WashU affiliated authors: Nicholas E. Rothfuss, Jian Wang (Dept. of Energy, Environmental, and Chemical Engineering)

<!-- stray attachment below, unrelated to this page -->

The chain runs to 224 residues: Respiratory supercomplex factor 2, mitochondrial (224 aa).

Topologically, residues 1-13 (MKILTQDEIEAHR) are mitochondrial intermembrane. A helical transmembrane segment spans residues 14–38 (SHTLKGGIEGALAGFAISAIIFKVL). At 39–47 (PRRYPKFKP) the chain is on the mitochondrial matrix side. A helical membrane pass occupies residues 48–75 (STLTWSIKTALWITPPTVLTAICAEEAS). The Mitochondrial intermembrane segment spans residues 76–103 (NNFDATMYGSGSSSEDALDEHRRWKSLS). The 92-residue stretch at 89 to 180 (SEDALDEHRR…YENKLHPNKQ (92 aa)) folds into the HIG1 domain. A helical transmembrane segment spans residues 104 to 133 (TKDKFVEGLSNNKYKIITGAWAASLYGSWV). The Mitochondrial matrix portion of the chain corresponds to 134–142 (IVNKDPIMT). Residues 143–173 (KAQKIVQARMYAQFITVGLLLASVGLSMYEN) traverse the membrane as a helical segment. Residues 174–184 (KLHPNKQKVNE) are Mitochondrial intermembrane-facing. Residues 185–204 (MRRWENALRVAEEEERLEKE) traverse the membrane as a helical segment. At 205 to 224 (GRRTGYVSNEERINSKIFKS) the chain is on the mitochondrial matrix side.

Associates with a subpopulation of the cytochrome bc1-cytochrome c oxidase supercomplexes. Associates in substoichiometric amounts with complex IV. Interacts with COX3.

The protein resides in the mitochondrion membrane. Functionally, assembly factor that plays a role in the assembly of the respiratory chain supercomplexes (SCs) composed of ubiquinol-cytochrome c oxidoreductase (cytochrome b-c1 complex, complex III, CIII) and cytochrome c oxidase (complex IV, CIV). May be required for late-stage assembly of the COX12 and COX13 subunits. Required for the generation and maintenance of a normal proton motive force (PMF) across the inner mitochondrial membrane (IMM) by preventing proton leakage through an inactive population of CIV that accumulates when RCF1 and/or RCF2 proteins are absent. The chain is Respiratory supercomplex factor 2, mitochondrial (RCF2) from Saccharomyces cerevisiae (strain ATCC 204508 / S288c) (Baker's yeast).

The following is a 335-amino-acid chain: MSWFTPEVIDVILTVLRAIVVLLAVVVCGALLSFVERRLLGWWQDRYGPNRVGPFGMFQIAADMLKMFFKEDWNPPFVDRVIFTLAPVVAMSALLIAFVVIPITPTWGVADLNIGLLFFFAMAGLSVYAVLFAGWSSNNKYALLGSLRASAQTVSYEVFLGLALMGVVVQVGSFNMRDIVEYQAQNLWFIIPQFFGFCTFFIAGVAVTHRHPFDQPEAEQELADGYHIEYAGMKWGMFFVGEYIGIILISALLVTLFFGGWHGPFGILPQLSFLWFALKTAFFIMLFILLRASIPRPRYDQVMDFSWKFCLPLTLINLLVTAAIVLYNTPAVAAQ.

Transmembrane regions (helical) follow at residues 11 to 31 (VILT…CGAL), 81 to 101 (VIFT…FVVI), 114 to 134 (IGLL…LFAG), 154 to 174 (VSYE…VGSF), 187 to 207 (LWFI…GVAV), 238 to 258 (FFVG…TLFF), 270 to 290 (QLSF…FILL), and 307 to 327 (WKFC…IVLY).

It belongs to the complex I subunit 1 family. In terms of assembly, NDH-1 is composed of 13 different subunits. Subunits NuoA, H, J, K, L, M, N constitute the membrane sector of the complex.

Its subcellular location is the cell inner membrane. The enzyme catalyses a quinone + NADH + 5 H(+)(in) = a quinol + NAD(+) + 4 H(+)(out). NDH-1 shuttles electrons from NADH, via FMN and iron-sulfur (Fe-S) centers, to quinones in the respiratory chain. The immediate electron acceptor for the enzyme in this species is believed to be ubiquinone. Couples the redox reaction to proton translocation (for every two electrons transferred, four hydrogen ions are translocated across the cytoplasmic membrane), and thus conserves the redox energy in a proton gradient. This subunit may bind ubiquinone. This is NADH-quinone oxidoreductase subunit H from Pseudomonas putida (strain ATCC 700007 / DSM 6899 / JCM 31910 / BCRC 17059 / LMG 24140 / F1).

Abstract: We evaluate the sensitivity of the size calibrations of two commercially available, high-resolution optical particle sizers to changes in aerosol composition and complex refractive index (RI). The Droplet Measurement Technologies Ultra-High Sensitivity Aerosol Spectrometer (UHSAS) and the TSI, Inc. Laser Aerosol Spectrometer (LAS) are two commonly used instruments for measuring the portion of the aerosol size distribution with diameters larger than nominally 60–90 nm. Both instruments illuminate particles with a laser and relate the single-particle light scattering intensity and count rate measured over a wide range of angles to the size-dependent particle concentration. While the optical block geometry and flow system are similar for each instrument, a significant difference between the two models is the laser wavelength (1054 nm for the UHSAS and 633 nm for the LAS) and intensity (about 100 times higher for the UHSAS), which may affect the way each instrument sizes non-spherical or absorbing aerosols. Here, we challenge the UHSAS and LAS with laboratory-generated, mobility-size-classified aerosols of known chemical composition to quantify changes in the optical size response relative to that of ammonium sulfate (RI of 1.52+0i at 532 nm) and NIST-traceable polystyrene latex spheres (PSLs with RI of 1.59+0i at 589 nm). Aerosol inorganic salt species are chosen to cover the real refractive index range of 1.32 to 1.78, while chosen light-absorbing carbonaceous aerosols include fullerene soot, nigrosine dye, humic acid, and fulvic acid standards. The instrument response is generally in good agreement with the electrical mobility diameter. However, large undersizing deviations are observed for the low-refractive-index fluoride salts and the strongly absorbing nigrosine dye and fullerene soot particles. Polydisperse size distributions for both fresh and aged wildfire smoke aerosols from the recent Fire Influence on Regional to Global Environments Experiment and Air Quality (FIREX-AQ) and the Cloud, Aerosol, and Monsoon Processes Philippines Experiment (CAMP2Ex) airborne campaigns show good agreement between both optical sizers and contemporaneous electrical mobility sizing and particle time-of-flight mass spectrometric measurements. We assess the instrument uncertainties by interpolating the laboratory response curves using previously reported RIs and size distributions for multiple aerosol type classifications. These results suggest that, while the optical sizers may underperform for strongly absorbing laboratory compounds and fresh tailpipe emissions measurements, sampling aerosols within the atmospherically relevant range of refractive indices are likely to be sized to better than ±10 %–20 % uncertainty over the submicron aerosol size range when using instruments calibrated with ammonium sulfate.